Mobilizing local churches proved difficult. Some local leaders rejected the intervention of AIDS trainers and discouraged their members from getting involved. To overcome this obstacle, the AIDS division appointed a program coordinator who played the intermediary role between the central office and the local churches. He also planned activities and seminars in the various districts, branches or local churches. In addition, the AIDS division reported on community needs and regional successes at the annual gathering of regional church leaders. At these meetings, those who had not yet had seminars in their region often were persuaded to invite a team to make a visit. Hence, the church mobilization process was downward, from the central office to local churches.

2. Education in schools and colleges. AIC, in collaboration with MAP International, developed curricula for its Bible colleges, the nursing school and the children’s schools. It also promoted awareness in the community at large.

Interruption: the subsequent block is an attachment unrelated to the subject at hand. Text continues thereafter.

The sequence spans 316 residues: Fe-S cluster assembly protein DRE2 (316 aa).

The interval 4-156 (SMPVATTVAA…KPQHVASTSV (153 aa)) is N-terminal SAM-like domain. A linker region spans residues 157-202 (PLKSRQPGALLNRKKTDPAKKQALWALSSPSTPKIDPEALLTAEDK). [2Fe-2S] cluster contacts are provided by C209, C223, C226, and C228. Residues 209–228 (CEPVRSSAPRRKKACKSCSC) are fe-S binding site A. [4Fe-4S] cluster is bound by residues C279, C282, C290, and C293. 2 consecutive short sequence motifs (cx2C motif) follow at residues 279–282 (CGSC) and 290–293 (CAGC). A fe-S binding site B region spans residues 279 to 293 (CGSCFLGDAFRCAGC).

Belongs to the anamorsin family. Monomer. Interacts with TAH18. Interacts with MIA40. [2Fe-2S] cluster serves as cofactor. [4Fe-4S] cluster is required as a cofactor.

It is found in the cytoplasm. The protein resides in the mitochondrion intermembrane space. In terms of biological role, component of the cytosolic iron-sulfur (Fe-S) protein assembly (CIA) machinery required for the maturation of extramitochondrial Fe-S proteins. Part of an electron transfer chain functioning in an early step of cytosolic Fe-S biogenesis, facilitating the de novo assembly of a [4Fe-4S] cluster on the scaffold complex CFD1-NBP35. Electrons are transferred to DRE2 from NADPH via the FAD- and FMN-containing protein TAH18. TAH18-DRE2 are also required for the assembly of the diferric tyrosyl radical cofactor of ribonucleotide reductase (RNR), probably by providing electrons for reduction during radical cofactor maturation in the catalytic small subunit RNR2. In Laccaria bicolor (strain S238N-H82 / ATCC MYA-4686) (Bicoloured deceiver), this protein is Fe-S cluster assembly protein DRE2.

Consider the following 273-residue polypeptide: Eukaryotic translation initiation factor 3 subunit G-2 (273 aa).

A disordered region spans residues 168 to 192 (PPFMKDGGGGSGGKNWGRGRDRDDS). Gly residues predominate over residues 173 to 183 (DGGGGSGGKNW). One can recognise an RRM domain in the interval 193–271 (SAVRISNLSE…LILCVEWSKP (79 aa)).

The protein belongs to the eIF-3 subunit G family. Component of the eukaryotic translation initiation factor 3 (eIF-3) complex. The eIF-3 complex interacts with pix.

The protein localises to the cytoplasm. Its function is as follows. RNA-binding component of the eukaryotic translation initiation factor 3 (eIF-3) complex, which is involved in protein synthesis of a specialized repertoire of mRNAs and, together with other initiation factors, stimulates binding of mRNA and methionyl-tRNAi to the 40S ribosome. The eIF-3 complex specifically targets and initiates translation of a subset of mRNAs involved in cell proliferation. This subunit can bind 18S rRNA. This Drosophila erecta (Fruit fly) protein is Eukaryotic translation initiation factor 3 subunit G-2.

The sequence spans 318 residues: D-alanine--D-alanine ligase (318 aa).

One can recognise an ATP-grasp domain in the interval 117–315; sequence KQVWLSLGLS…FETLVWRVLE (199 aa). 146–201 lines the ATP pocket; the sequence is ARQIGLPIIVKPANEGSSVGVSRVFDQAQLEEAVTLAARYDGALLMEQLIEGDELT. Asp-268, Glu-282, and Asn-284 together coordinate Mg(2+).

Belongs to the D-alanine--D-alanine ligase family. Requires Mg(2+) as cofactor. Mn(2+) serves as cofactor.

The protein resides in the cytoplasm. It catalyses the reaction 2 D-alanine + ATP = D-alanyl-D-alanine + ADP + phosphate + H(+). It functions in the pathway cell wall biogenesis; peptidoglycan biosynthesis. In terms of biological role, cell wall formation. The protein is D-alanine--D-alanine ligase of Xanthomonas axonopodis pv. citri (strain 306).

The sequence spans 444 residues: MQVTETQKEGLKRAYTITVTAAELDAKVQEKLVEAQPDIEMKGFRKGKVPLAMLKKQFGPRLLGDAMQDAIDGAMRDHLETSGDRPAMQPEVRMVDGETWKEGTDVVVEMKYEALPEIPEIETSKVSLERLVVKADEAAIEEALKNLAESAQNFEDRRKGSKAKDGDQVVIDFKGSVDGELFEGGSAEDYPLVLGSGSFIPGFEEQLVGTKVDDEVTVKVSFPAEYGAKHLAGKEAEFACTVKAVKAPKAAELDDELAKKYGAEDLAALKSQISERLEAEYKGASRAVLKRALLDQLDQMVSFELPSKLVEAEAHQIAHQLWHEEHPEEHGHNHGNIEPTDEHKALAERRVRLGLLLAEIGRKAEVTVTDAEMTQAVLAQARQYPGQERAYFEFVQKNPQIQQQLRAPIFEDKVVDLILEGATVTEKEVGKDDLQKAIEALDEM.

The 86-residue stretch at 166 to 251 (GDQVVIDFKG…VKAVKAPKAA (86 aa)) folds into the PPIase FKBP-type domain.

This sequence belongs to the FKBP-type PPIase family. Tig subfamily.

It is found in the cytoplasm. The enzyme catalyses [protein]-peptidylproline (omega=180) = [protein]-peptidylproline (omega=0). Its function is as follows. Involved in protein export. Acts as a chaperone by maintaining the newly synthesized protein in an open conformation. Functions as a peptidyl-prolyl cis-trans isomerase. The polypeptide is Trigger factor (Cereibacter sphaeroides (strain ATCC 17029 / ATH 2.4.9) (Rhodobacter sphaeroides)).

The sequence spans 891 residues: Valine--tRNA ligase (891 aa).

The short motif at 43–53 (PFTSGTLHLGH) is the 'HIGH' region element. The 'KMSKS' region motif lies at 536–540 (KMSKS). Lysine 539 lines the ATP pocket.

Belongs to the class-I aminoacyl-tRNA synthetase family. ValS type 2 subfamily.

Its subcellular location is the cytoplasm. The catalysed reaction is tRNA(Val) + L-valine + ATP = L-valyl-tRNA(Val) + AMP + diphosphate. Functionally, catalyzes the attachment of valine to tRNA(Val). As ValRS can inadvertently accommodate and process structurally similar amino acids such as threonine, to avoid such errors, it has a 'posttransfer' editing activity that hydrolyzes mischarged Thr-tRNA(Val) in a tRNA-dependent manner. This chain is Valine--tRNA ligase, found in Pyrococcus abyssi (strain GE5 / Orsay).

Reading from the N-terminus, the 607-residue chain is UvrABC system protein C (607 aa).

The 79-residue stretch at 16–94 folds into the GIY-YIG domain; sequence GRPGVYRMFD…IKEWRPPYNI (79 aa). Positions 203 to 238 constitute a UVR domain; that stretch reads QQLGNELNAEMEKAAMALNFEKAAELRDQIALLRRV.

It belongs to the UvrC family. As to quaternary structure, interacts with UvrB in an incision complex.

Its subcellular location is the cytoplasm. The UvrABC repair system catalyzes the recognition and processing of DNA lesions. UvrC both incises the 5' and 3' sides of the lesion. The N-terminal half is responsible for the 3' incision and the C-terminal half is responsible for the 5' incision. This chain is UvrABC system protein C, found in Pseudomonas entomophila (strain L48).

3. Curriculum for Bible schools and colleges. AIC’s Bible schools/colleges used the Choose Life curriculum for courses lasting two academic terms. The first term focused on the theoretical part of the training, and the second on the practical, whereby students went into local churches and/or primary schools to apply what they had learned.

a. The AIC nursing school. The nursing school also used the Choose Life curriculum to train students to provide pre and post HIV/AIDS counseling. AIDS trainers taught students to “enhance safe practices in respect to HIV/AIDS such as sterilization of equipment, disposal of sharp equipment, use of gloves, post exposure prophylaxis, management of S.T.I. [sexually transmitted infection] and issuing of condoms to spouses” (AIC Kenya 2004, 5).